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Captain Beefheart - I May Be Hungry But I Sure Ain't Weird  CD (album) cover


Captain Beefheart


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4 stars Remarkable that this album has not been rated and reviewed earlier. It's special in a couple of ways. At first because it's partially the unmolested version of Strictly Personal. This album, with the typical early Beefheart - phase 3 I would say - kind of music, was more or less ruined because of the addition of "phasing", allegedly added to the original material without the Captain's consent by producer Bob Krasnow, to make it more time fit, i.e. letting it sound more psychedelically. Rumours though at present are that the Captain did approve of it, but only later accused Krasnow of ruining it, because the album failed to attract more than a handful of listeners. Well, tastes differ, since somehow here at Progarchives Strictly managed to get a straight 4.0 rating at the time I'm writing this. Personally however I prefer the original "raw" tracks on "Hungry" over those on Strictly Personal, which, if you've heard the original tracks, could be described as trying to drink your coffee with salt instead of sugar. Perhaps ok if this is what you got used to when you started to drink coffee, but once you know the taste of sugar you understand what you missed.

The second reason why it's special is because it contains the song "Moody Liz", a song that hadn't been released before. It must have been part of the Strictly Personal material, but it did not appear on that album. It's a track that is typically and undeniably Beefheart, in the range of tracks like Odd Jobs, Alice in Blunderland and Semi-Multicoloured Caucasian. Although some "singing" is performed at the beginning of the track in fact it is the music itself that tells a story and when the song is at around a third, the music indeed takes over from the voices. It then starts being heavy, disharmonic and slow, as if it can't find its way. Then approximately halfway the track it seems some hope is showing up, a little faster, more harmonic, although still hesitatingly. Then at the end it's clear it found its way, it's faster and now fully harmonic. Good music for when you're in a dip; at first it shows empathy, then hope, then it says that no matter how bad you feel at a moment, it will be ok. Being it music, powerful too, you also believe it. Of course it could also describe getting high :). Anyway, it's a particular nice piece of music. Still, don't think the rest is bad, it's not, it's quite a good album overall if you like the more psychedelic line of Beefheart music.

I would rate it an overall 4.5, not 100% essential in general, but one of the Captain's finer pieces of work, essential for his earlier work. Ah, and btw, remastered, so the sound is a lot better than on the earlier versions of the original albums.

Report this review (#125335)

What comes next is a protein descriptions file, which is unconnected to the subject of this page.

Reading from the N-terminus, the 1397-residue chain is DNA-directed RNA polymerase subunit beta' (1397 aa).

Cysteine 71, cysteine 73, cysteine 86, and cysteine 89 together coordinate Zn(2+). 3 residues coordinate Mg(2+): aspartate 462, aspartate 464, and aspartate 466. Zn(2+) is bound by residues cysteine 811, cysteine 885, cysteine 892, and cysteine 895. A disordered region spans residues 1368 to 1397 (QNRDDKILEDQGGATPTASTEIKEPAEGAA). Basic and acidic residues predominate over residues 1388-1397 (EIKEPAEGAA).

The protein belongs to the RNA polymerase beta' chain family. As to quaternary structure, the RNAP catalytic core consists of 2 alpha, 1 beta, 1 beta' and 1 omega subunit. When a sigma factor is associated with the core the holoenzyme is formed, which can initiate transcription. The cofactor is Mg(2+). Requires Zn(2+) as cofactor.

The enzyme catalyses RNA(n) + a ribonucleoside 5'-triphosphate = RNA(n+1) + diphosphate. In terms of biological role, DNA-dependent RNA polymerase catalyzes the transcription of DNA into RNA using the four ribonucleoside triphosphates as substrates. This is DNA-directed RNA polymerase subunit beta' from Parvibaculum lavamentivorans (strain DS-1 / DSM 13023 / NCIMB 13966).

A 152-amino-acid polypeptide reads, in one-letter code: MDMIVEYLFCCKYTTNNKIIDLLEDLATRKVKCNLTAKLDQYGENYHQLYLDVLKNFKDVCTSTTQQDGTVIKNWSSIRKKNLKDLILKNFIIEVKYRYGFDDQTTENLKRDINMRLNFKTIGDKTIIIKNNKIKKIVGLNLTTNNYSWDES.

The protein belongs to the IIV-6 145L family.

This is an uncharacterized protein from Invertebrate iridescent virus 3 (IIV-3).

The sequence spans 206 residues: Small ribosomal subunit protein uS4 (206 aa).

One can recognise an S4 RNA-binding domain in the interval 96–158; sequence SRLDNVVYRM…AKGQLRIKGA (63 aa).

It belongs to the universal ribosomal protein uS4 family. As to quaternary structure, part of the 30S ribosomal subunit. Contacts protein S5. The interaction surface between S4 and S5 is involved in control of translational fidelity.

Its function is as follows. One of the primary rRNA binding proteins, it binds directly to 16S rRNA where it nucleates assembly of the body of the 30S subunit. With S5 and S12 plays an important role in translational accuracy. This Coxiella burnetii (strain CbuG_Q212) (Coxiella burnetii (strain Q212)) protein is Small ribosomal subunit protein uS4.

Posted Sunday, June 10, 2007 | Review Permalink
Retired Admin
3 stars Strictly Naked

I actually got this CD before I was ever able to locate a copy of its official-release counterpart, Strictly Personal. While I do enjoy the heavy handed psychedelic production of that album, the unfettered versions still feel like the definitive versions to me. This particular release has since been made obsolete by the readily available reissues of Safe as Milk and Mirror Man (while Strictly Personal still languishes in relative obscurity), as bonus tracks on those CDs, so don't go out of your way to find this CD unless you're a collector.

The essay inside talks about the whole scandal involving the release of the aforementioned Personal album, how it was released on a small label (Blue Thumb) by producer Bob Krasnow and lots of psychedelic effects were pasted on to the songs after the fact, a move (supposedly, though I have doubts) that was not sanctioned by Beefheart nor the band. This release was the first attempt to set the record straight, even though I doubt Beefheart himself had any involvement in the release of this CD. It presents the majority of the album's tracks in their unfettered form, presenting them as tough blues-based psychedelic rock numbers, with strong hints of the jagged rhythms that would come to full fruition on Trout Mask Replica the following year.

"Trust Us" is my favorite of these, and it's presented here in two versions, though it takes a real close listen to tell them apart. It's probably the tune that comes closest to the Trout Mask sound. My other favorite is a song that never ended up on an official album, the mesmerizing "Moody Liz", a woozy song with brief group vocals at the beginning followed by a long instrumental coda - very similar in approach to the final album's song "Kandy Korn".

What's here is good stuff, certainly very handy for my collection, at least until the reissues came out, which has made this CD somewhat superfluous. Also, several of these tracks are incomplete or otherwise uncompelling ("On Tomorrow" is done as an instrumental, for example, and it doesn't make an especially interesting instrumental). But otherwise it's quite strong.

Report this review (#964632)
Posted Friday, May 24, 2013 | Review Permalink

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